Mozambique Seeks Pipeline Study for Decade’s Biggest Gas Finds
Mozambique said it seeks consultants to study building a pipeline that will link the largest natural-gas discoveries in a decade to destinations within its borders and in neighboring African nations.
The government will pay for work on the conduit’s prefeasibility study with financing from the World Bank, the Mineral Resources Ministry said in a statement published in Noticias newspaper today. The plan needs to assess the potential market for natural gas in Mozambique and other nations in southern Africa, “including island countries,” it said.
The line will start in Palma, a town in the far north that’s nearest to offshore gas discoveries in the Rovuma Basin that may make Mozambique the world’s third-largest exporter of liquefied natural gas, according to Anadarko Petroleum Corp.(APC:US), which holds rights to exploit some of the reserves.
The government adopted in June a gas master plan that provides for a pipeline network that it hopes will run the country’s length and supply projects that may use the fuel to make fertilizer and generate power, creating jobs in one of the world’s poorest nations.
Mozambique is bordered by South Africa, Swaziland, Zimbabwe, Malawi, Democratic Republic of Congo, and Tanzania, while the island countries of Madagascar and the Comoros lie in the Indian Ocean across the Mozambique Channel.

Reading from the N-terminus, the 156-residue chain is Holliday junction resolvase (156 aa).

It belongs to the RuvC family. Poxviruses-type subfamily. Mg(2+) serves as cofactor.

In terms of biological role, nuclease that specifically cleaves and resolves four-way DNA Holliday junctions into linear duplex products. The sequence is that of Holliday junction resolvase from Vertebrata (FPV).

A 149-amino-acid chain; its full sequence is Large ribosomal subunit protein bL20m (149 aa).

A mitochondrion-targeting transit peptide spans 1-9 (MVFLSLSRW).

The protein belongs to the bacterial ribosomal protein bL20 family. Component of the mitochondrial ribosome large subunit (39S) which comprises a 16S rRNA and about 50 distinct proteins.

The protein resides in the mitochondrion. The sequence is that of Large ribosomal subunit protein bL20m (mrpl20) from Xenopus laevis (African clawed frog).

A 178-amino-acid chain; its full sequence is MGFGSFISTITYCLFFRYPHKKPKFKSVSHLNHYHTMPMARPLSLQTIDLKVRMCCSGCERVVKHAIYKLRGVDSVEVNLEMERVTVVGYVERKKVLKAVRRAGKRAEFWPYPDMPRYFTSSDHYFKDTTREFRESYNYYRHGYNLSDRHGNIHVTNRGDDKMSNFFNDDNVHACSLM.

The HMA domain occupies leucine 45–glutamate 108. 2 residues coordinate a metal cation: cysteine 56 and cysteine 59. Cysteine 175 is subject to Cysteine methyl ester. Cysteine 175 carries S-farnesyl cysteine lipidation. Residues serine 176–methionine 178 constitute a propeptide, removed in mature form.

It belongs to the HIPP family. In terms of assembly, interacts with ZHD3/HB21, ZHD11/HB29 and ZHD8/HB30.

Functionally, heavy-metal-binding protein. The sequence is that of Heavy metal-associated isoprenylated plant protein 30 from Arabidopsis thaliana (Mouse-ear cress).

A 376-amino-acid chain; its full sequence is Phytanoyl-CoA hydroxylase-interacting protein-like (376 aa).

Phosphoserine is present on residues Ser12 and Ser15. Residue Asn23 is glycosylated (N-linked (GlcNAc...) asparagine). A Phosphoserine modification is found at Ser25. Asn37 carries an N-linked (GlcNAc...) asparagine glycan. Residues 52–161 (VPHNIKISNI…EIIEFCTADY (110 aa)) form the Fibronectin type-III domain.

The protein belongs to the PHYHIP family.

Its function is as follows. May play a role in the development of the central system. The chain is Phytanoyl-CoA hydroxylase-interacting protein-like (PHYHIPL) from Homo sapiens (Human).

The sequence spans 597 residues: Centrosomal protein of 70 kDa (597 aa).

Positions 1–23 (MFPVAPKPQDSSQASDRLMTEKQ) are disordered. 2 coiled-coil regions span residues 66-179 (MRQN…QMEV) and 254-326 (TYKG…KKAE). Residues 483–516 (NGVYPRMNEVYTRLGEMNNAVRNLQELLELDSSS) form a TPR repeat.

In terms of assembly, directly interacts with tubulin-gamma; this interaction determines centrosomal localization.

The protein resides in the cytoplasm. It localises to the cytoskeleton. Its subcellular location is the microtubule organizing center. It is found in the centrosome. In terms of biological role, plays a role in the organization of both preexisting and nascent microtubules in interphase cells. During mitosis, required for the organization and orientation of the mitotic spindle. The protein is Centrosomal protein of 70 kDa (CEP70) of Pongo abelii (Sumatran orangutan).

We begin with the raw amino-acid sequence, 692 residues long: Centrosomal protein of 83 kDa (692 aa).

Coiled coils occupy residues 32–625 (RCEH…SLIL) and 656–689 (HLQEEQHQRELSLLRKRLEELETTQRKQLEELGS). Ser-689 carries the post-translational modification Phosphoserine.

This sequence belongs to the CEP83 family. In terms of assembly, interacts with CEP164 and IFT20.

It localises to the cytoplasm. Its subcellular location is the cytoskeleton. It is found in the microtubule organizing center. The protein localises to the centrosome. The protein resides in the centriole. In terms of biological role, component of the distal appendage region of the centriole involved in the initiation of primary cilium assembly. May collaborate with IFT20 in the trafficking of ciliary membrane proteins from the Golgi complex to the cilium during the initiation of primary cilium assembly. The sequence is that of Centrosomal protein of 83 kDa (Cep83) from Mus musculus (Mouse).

While Tanzania is also developing offshore gas fields, it isn’t expected to start producing as soon as Mozambique, where Woodlands, Texas-based Anadarko plans its first LNG cargoes for 2018.
Mozambique already exports some gas to South Africa through a conduit jointly developed by Cia. Mocambicana de Gasoduto SA, the state-owned gas-pipeline company, and Sasol Ltd. (SOL), the world’s largest maker of motor fuel from coal.
Sasol takes gas from the Temane gas fields through a 865-kilometer (538-mile) pipeline to a synthetic-fuels processing facility in Secunda in South Africa’s eastern Mpumalanga province.
The study needs to include a technical analysis of natural-gas applications in Mozambique and southern Africa, an economic analysis of using a pipeline to move compressed and liquefied natural gas rather than other transport methods, a socio-environmental risk analysis, and recommendations on a way forward “that best meets strategic objectives for Mozambique,” it said.
Proposals for projects that would make transporting large volumes of gas via a pipeline economical will be given a higher priority by the government, according to the master plan, published on the website of the ministry that’s based in the capital, Maputo. Project promoters could join forces to propose public-private partnerships for the pipeline development, it said.
Expressions of interest in conducting the study must be submitted to the Mineral Resources Ministry by Oct. 8, it said.
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